THE prime suspect in the murder of Gabriel Ruiz is ‘cold and uncooperative’ and has refused to hand over her mobile phone, which police believe could hold key evidence.
Ana Julia Quezada has been held by police since Sunday after she was found with the body of the eight-year-old in her car.
But according to Interior Minister Juan Ignacio Zoido, the detainee is refusing to collaborate with police, either in the investigation or the reconstruction of events.
She was also ordered to deliver her mobile phone to the cops on two occasions but she failed to do so, before claiming she lost it.
In three routine interviews in the beginning of the search, police said the Dominican Republic native demonstrated an ‘extreme coldness’ not indicative of someone who was missing a loved one.
She would soon become the prime suspect when she found a t-shirt belonging to Gabriel in an area that had already canvassed, a almost a week after the boy’s disappearance on February 27.
Other strange behaviour included persuading the parents, Patricia and Angel, to announce a €10,000 reward.
Not wanting to let Quezada know she was under suspicion, police told the parents to act normal and maintain normal relations with her while they zeroed in on their prime suspect.
The mother, who always suspected Quezada, said her emotional statements were directed towards her in a bid to appeal to her conscience.
“I was hoping to soften her up and that she would break down, that at some point she would let him go, that’s why we appealed to her conscience in our appearances,” she said.
“I was afraid it would be like that. You could not say anything or do anything, because it was part of the investigation and could harm the boy.”
She added that his father Angel had nothing to do with it.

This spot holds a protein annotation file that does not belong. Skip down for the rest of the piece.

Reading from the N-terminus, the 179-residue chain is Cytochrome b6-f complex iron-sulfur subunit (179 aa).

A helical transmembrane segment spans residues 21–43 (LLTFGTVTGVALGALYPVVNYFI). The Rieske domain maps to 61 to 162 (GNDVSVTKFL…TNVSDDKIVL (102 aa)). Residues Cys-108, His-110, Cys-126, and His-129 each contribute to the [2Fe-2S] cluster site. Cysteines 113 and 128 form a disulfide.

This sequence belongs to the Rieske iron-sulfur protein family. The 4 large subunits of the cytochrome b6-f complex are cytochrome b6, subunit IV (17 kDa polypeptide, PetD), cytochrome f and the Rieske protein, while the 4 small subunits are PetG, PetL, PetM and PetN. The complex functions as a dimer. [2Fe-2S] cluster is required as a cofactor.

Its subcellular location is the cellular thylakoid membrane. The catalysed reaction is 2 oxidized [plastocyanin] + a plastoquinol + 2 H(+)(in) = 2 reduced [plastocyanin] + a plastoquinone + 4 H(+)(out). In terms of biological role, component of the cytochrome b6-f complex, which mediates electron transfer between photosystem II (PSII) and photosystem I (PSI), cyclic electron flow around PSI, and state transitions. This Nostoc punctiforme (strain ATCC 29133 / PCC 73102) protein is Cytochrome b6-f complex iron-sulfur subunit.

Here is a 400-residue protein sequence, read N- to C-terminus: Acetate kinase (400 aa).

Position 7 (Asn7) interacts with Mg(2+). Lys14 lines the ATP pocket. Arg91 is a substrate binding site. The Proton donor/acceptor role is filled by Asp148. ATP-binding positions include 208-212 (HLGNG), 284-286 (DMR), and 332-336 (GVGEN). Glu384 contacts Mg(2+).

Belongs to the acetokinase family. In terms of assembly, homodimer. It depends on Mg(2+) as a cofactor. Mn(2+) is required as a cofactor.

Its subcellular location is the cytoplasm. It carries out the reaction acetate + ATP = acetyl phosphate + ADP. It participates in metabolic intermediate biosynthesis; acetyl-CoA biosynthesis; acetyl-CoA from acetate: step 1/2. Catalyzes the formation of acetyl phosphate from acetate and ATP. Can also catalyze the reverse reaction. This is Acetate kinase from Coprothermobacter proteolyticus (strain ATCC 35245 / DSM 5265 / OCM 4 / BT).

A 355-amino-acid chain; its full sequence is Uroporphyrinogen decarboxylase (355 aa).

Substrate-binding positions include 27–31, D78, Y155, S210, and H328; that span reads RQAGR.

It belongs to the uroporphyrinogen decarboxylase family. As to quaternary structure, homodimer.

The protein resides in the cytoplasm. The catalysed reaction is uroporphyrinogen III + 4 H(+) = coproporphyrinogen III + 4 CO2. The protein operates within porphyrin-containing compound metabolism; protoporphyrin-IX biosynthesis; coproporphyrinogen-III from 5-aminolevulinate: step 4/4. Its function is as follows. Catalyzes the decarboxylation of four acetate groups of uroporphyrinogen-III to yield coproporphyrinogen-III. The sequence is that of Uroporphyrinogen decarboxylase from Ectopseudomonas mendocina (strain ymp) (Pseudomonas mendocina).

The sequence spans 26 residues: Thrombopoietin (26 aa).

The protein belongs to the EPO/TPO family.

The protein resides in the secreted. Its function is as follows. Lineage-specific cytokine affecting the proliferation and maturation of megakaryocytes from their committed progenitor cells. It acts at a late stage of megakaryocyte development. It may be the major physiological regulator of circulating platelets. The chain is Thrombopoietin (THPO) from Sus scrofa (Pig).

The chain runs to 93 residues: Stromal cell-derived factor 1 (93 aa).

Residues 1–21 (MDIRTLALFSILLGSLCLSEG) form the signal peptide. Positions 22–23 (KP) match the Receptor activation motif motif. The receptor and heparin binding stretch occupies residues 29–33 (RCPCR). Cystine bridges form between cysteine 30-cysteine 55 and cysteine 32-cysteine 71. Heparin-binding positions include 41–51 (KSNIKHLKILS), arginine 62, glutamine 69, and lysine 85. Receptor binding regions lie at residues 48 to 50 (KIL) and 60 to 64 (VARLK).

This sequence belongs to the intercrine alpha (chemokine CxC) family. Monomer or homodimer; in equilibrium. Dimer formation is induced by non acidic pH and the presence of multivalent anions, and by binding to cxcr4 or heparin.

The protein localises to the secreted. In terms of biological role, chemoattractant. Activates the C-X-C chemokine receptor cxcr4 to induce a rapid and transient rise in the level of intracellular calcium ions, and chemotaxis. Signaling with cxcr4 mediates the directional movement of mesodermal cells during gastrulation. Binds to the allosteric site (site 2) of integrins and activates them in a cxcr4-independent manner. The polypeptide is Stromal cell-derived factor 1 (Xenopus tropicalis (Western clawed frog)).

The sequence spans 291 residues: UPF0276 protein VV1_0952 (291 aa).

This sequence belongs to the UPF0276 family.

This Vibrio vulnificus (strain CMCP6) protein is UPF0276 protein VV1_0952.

“He is a wonderful person, Let no one doubt him. I will be by his side because we have to overcome this together,” she said.
“It is very difficult to digest the loss of a child knowing that the person you loved killed them.”
Police put pressure on Quezada, hoping she would trip up.
After asking her to appear for a third interview last Friday, they got their wish.
That Sunday, she drove some 74km away to a farm owned by the family, where she was seen removing the boy’s body from a well before putting it in the boot of her car.
An autopsy yesterday revealed the child was strangled to death on the same day he disappeared.
Police are now trying to piece together what happened around the time Gabriel left his grandmother’s home to play with his cousins just 100 metres away – but never arrived.
His grandmother and Ana Julia, who was also in the Las Hortichuelas house that afternoon, were the last ones to see him alive.
Patricia Ramírez, the mother of Gabriel, has asked for the messages of rage against the detainee to stop.
“I do not want everything to end with the rage that this woman has sown, Gabriel does not deserve it,” she has asked in Onda Cero’s Más de Uno programme.
It comes after dozens were seen trying to attack Quezada as she was arriving to the police station.
Ramírez also thanked the support and messages of affection she has received since the child disappeared: “Although there was no happy ending, the fish is swimming towards the sky,” she added.
After the detention of Quezada, the police are reviewing an old case.
A four-year-old daughter of Quezada who died after falling through a window 22 years ago in Burgos, in 1996.
The death of the girl was then investigated and it was concluded that it was an accident.
At that time, Ana Julia was 21 years old and lived in the well-known neighborhood of Gamonal with her husband, with whom she had a two-year-old daughter, and with the deceased minor, whom the man had adopted.
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